|Publication number||US4870354 A|
|Application number||US 07/231,146|
|Publication date||Sep 26, 1989|
|Filing date||Aug 11, 1988|
|Priority date||Aug 11, 1988|
|Publication number||07231146, 231146, US 4870354 A, US 4870354A, US-A-4870354, US4870354 A, US4870354A|
|Inventors||Jean F. Davaut|
|Original Assignee||Zehntel, Inc.|
|Export Citation||BiBTeX, EndNote, RefMan|
|Patent Citations (11), Referenced by (24), Classifications (9), Legal Events (4)|
|External Links: USPTO, USPTO Assignment, Espacenet|
This invention relates to a means for guiding a printed circuit board, which is to be tested, into precise location on a test fixture. More particularly, the invention includes a vacuum distribution medium for aligning and contacting an array of spring-loaded test probes (also called "pogo probes", and the array is sometimes called a "bed of nails") with a printed circuit board to be tested.
The electronics industry uses bed of nails test fixtures for the electrical testing of printed circuit boards, both bare and loaded circuit boards. Such test fixtures contact a circuit board with an array of test probes, so that the test probes electrically contact predetermined test points on the board. The operator then tests the entire circuit, or individual circuit components, using methods known in the art.
In commercially available test fixtures in present use, tooling guide pins fixed onto the test fixture position the printed circuit board to be tested over the test probe array. A printed circuit board usually has two or more tooling holes. The tooling guide pins locate in the board's tooling holes, and thus locate the board.
In order for the test results to be accurate, the test probes must accurately contact their corresponding test points on the board. As circuit and component density increases, the required degree of accuracy also increases.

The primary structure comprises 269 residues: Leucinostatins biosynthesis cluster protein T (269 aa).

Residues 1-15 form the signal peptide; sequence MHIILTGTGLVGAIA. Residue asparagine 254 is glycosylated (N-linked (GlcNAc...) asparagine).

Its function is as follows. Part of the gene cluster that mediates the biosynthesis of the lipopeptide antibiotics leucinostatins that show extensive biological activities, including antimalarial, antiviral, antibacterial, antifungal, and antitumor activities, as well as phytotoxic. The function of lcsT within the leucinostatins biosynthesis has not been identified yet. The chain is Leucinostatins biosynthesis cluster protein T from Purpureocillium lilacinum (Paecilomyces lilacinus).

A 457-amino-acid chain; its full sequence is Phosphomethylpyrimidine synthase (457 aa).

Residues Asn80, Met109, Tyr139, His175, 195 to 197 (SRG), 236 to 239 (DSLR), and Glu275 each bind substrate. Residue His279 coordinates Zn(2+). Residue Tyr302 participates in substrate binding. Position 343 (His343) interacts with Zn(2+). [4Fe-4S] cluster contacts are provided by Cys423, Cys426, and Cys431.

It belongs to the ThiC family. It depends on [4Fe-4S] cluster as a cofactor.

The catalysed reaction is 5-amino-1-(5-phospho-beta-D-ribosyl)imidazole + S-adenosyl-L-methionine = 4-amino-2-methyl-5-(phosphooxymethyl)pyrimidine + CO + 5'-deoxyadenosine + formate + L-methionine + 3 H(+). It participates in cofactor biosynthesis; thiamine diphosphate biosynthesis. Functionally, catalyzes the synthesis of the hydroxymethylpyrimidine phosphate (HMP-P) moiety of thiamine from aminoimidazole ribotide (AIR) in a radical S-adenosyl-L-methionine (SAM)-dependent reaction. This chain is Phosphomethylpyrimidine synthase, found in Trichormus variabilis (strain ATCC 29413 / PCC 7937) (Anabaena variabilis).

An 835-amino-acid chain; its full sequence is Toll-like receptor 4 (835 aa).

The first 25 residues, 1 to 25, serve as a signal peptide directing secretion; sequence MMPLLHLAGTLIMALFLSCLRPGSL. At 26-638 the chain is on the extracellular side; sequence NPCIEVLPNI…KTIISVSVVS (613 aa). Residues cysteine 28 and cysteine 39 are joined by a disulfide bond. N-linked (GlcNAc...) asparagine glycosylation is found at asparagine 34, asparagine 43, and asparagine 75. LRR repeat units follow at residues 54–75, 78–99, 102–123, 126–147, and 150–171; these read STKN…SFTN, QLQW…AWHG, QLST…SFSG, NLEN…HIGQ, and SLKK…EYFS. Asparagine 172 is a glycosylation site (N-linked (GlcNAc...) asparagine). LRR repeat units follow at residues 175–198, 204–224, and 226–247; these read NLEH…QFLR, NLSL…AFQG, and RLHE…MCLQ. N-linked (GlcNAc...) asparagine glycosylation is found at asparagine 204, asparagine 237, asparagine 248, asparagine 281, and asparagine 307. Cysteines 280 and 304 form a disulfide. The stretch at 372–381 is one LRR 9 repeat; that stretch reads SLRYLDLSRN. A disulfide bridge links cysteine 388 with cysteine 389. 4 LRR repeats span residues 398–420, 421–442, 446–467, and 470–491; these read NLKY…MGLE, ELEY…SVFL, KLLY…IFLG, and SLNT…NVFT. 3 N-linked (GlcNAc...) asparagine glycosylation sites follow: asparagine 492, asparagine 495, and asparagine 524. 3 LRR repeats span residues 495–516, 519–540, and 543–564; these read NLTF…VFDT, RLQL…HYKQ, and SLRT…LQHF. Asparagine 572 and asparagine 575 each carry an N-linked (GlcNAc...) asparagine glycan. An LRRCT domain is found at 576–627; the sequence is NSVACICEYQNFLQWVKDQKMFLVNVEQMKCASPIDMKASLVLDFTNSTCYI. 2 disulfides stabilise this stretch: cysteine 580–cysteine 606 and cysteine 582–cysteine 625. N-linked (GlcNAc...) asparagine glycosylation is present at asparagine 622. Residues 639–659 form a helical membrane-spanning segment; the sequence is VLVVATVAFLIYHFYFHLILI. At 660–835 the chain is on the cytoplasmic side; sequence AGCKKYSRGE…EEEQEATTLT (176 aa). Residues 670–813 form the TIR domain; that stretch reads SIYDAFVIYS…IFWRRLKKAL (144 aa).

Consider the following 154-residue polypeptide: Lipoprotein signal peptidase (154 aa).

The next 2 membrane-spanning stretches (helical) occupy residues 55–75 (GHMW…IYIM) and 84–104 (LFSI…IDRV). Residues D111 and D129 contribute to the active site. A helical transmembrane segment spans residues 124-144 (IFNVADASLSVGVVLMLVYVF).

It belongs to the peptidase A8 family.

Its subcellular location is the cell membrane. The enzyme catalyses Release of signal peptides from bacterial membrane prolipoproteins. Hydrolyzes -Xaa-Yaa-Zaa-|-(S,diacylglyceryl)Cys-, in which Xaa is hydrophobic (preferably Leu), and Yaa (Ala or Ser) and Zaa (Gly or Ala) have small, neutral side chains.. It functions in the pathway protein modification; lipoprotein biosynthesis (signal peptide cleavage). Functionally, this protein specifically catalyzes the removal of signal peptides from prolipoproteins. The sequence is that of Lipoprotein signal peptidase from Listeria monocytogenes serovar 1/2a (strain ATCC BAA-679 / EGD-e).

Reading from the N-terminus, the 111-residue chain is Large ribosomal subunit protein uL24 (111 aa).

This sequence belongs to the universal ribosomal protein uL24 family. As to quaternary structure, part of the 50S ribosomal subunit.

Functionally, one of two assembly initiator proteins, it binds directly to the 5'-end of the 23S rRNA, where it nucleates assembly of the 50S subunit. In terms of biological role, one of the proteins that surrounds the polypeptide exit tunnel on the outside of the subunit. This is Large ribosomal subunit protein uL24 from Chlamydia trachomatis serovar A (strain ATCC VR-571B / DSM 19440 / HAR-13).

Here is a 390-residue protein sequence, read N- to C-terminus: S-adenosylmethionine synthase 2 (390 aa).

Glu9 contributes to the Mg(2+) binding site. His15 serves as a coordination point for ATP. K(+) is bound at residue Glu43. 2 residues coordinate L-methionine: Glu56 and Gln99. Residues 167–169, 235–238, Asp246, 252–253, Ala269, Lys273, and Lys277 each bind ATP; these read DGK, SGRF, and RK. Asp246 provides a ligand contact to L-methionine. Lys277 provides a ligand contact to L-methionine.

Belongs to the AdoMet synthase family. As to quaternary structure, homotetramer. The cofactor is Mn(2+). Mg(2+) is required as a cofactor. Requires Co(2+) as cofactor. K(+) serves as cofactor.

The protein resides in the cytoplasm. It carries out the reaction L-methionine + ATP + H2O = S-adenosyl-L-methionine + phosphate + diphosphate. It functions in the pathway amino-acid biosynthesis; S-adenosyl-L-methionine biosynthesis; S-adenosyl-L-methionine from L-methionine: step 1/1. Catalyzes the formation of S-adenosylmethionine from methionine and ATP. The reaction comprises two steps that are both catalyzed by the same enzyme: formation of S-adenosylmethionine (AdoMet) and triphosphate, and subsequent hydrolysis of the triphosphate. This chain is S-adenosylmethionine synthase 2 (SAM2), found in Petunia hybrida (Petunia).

A printed circuit board test system may have a large number of programmable signal drivers to input various stimulation signals to the printed circuit board to be tested, and a large number of programmable signal receivers for receiving the various signals generated by the printed circuit board as a result of the input stimuli. Typically, such a printed circuit board test system has an array of test probes arranged in a rectangular array or grid having 100 mil. centers. A particular printed circuit board to be tested will usually have a large number of test points which are randomly distributed over the surface of the printed circuit board.
Although existing test fixtures may use a vacuum actuated system for contacting a printed circuit board with an array of test probes, most of those systems are complex in structure, having a number of complicated moving parts.
The present invention addresses the above-noted and other drawbacks of the prior art by providing a test fixture to contact a printed circuit board with an array of test probes.
The invention provides a vacuum-operated pull-down device of uncomplicated construction having no moving parts apart from the spring-loaded test probes. The spring-loaded test probes line up substantially with each test point on the printed circuit board. The invention eliminates the undesirable feature of complex moving parts common to existing devices.
The test fixture includes a platen assembly. The platen assembly includes two substantially identical plates which when connected together form a vacuum chamber. One of the plates has a hole which serves as a vacuum port. The platen assembly has passageways extending through both plates. The passageways are located according to the template used to drill the plated-through holes in the printed circuit board under test. Tooling guide pins in vacuum-tight relation in two of these passageways locate with tooling holes on the printed circuit board. Test probes extend in vacuum-tight relation through other passageways. When an operator places a printed circuit board to be tested on the tooling guide pins, the plated-through holes located at the test points of the printed circuit board line up substantially with the test probes.
A peripheral seal on the surface of the platen forms an air-tight seal between the surface of the platen and the printed circuit board.